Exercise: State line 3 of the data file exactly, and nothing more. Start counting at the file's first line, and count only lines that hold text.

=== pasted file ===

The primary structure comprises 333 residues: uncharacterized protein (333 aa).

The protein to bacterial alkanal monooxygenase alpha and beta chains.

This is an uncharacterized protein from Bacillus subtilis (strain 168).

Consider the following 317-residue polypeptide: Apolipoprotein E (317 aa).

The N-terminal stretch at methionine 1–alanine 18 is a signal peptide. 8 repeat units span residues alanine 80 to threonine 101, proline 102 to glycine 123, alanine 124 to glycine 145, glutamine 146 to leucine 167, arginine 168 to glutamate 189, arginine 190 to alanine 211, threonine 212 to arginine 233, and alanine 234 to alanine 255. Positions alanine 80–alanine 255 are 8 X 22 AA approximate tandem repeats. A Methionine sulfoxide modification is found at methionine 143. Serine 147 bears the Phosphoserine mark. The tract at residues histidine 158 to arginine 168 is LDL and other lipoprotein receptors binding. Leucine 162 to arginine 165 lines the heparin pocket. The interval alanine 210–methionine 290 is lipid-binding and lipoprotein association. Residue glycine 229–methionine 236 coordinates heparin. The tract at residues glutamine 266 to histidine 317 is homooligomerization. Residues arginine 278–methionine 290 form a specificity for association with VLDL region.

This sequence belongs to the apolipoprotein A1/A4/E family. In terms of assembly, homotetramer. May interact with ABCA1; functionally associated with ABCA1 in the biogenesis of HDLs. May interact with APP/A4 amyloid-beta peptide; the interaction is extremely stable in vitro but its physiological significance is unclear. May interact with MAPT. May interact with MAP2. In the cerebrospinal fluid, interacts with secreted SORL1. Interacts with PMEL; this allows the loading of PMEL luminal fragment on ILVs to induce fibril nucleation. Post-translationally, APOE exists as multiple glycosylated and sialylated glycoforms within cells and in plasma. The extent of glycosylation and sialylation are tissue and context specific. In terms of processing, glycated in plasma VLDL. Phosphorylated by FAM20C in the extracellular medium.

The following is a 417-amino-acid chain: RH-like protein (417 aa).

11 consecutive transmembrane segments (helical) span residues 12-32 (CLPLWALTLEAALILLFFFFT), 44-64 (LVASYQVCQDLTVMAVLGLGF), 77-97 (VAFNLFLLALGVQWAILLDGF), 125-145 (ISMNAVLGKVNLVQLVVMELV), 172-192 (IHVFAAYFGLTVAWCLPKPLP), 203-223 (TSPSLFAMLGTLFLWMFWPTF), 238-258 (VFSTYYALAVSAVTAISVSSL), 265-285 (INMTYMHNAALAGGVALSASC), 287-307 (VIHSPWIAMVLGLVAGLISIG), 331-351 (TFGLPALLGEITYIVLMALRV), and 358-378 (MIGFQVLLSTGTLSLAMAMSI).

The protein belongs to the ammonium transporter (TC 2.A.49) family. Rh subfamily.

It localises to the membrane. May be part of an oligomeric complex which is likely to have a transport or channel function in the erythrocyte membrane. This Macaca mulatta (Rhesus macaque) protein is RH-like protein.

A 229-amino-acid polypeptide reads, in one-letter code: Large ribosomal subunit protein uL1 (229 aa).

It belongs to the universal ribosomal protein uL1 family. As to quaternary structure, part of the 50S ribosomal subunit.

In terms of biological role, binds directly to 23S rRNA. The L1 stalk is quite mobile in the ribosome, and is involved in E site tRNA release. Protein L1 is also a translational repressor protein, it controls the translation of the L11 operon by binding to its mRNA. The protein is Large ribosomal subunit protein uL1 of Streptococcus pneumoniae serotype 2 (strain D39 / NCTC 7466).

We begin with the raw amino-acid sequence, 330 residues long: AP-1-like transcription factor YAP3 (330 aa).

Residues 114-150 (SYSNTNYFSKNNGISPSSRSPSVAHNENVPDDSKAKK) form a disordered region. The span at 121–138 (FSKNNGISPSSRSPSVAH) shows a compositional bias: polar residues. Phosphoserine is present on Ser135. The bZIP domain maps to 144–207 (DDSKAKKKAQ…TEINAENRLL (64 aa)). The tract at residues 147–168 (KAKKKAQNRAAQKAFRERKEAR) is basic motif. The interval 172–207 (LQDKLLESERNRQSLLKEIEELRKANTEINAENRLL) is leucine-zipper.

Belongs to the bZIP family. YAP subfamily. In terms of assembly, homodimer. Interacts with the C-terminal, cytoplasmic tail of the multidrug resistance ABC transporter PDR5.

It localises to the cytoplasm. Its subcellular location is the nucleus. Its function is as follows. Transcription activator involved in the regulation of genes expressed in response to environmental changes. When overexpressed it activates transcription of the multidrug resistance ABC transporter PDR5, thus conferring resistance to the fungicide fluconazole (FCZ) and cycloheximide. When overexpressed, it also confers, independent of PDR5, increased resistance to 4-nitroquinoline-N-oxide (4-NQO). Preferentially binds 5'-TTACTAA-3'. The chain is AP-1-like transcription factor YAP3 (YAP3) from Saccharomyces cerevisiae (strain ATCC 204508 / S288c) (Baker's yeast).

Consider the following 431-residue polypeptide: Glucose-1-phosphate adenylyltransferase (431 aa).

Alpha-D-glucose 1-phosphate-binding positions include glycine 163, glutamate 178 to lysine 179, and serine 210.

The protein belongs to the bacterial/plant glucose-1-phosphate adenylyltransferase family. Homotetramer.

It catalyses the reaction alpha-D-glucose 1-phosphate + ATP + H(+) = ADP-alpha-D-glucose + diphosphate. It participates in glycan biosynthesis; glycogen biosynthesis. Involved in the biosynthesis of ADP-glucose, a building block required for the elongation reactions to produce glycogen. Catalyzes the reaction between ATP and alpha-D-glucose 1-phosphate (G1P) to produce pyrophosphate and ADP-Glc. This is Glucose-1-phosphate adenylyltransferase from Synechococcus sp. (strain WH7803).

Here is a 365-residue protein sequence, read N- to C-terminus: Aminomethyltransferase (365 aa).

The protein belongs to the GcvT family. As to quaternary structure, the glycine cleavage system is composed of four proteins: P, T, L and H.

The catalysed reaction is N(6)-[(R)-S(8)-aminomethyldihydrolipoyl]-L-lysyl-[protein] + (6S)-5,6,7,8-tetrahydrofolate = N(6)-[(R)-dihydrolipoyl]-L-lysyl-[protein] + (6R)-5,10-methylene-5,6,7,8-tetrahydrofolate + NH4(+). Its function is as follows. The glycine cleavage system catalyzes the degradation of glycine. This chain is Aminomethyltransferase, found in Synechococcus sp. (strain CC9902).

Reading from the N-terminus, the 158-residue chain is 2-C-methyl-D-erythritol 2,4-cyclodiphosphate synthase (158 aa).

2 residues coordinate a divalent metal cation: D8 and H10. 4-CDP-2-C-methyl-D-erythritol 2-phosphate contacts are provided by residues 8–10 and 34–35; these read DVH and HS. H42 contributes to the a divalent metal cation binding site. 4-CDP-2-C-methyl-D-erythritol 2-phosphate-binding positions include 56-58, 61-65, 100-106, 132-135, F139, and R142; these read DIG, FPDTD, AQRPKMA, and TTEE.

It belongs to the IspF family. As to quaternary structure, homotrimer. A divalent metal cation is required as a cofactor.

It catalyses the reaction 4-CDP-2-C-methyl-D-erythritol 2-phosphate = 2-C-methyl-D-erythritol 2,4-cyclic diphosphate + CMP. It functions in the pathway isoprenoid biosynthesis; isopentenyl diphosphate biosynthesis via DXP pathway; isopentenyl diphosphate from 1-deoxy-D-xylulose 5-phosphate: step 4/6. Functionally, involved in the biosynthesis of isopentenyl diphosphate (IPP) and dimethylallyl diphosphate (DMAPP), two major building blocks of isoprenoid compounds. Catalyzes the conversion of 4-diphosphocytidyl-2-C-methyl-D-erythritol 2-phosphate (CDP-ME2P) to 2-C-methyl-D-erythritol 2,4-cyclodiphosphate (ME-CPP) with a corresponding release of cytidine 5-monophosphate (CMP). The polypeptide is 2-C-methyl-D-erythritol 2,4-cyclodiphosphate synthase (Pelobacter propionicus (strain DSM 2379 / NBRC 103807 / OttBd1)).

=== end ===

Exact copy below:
This is an uncharacterized protein from Bacillus subtilis (strain 168).